Nearly 18 months after the Office of Management and Budget (OMB) issued its memorandum on network incident log management and retention for Federal agencies as part of the Biden administration’s cybersecurity executive order, a top cyber official at the National Nuclear Security Administration (NNSA) discussed how his agency is dealing with staffing and standards in order to implement the mandate.

With agencies facing talent gaps and small budgets, implementing OMB M-21-31 hasn’t been an easy task. But NNSA’s Deputy Chief Information Officer Steven McAndrews is confident that this piece of the Federal government’s cybersecurity puzzle will stick.

The OMB memo stems from the cybersecurity executive order, which itself was spurred forward in part by the SolarWinds software supply chain attack in 2020, in which embedded malware went undetected for months and created a backdoor for hackers to spy on Federal agencies.

“These are all pieces of a puzzle that go together,” McAndrews said during a Dec. 6 GovExec panel, referring to the slew of requirements that have since sprung from the executive order. “If we lose one of these pieces [of the order], we’re going to be back to where we were pre-SolarWinds.”

He continued, “I think if we continue to maintain that vision [and] maintain that approach, it has to [stick].”

One way NNSA has been successful in maintaining “no log left behind” is by not only hiring more talent to close the workforce gap, but also ensuring that the agency is in the mix the universities training young, diverse talent to be the next Federal leaders.

“To be honest, we need more talented people. It’s just a supply and demand issue,” McAndrews said. “This summer we actually went on a 13 Fed hiring spree, which has made a tremendous difference in really trying to balance workloads – allow people to have that work-life balance we all want them to have while also being able to forward our mission. It has been truly successful.”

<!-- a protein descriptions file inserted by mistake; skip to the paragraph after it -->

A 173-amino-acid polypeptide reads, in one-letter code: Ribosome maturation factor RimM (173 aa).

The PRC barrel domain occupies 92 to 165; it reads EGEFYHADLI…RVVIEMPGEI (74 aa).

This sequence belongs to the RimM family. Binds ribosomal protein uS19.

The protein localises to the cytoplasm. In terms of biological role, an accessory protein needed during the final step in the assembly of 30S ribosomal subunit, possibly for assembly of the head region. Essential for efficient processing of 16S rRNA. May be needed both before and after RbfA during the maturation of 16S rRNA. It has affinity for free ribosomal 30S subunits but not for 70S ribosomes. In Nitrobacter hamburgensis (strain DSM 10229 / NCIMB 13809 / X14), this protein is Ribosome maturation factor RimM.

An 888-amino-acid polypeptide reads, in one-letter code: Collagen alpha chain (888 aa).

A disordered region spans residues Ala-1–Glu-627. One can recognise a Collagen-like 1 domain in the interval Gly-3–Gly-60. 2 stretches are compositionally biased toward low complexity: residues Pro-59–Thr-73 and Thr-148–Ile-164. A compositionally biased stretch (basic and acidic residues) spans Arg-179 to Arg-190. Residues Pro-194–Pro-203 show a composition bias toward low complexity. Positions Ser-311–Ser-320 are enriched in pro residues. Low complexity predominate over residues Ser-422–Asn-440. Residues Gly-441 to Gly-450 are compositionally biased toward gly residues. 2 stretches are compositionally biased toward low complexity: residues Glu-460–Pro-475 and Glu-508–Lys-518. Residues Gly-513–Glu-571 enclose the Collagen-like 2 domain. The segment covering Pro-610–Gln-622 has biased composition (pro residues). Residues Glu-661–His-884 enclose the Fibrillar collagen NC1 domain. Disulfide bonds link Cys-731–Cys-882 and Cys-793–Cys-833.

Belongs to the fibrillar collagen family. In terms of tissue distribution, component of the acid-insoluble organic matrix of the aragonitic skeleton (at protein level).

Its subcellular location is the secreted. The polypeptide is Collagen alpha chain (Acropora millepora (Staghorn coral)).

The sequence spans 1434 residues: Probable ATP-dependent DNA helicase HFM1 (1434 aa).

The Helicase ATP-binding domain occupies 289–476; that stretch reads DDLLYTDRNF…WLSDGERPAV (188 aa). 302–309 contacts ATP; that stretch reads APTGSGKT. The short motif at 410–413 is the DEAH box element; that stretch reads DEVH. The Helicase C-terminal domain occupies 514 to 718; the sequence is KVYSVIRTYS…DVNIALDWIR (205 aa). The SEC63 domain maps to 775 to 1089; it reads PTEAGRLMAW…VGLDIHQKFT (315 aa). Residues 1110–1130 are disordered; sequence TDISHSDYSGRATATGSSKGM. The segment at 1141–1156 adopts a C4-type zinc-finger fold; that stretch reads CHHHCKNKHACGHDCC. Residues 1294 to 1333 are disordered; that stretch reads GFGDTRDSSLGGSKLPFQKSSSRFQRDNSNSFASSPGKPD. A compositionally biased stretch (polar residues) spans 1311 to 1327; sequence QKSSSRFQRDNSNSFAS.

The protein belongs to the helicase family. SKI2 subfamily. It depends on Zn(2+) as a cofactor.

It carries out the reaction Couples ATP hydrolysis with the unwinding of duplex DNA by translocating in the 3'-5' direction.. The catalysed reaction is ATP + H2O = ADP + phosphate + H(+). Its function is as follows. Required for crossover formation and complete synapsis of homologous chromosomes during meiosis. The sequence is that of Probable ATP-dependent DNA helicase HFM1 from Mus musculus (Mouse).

“One of the things I think I’m most proud of is our work with universities.” The agency has put a lot of effort into engaging with young, minority interns, McAndrews said, to get them trained and have them ready to be the next leaders of NNSA organizations.

“It’s been challenging but it’s been rewarding,” he said.

Another challenge that NNSA, and nearly all Federal agencies, face when it comes to acting on M-21-31 is budget constraints.

“We can’t turn a blind eye to the fact that it does come with a significant sticker price to it,” McAndrews said.

When there are budget constraints, the Deputy CIO looks to standardization to help the agency get the best bang for its buck. Standardization on networks across the agency, he said, helps with visibility, which in turn allows defense to quickly respond when there is a threat.

“Really try and figure out what’s the best turn on investment,” he advised. “At the end of the day, we’re going to all get there as a team.”

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Cate Burgan
Cate Burgan
Cate Burgan is a MeriTalk Senior Technology Reporter covering the intersection of government and technology.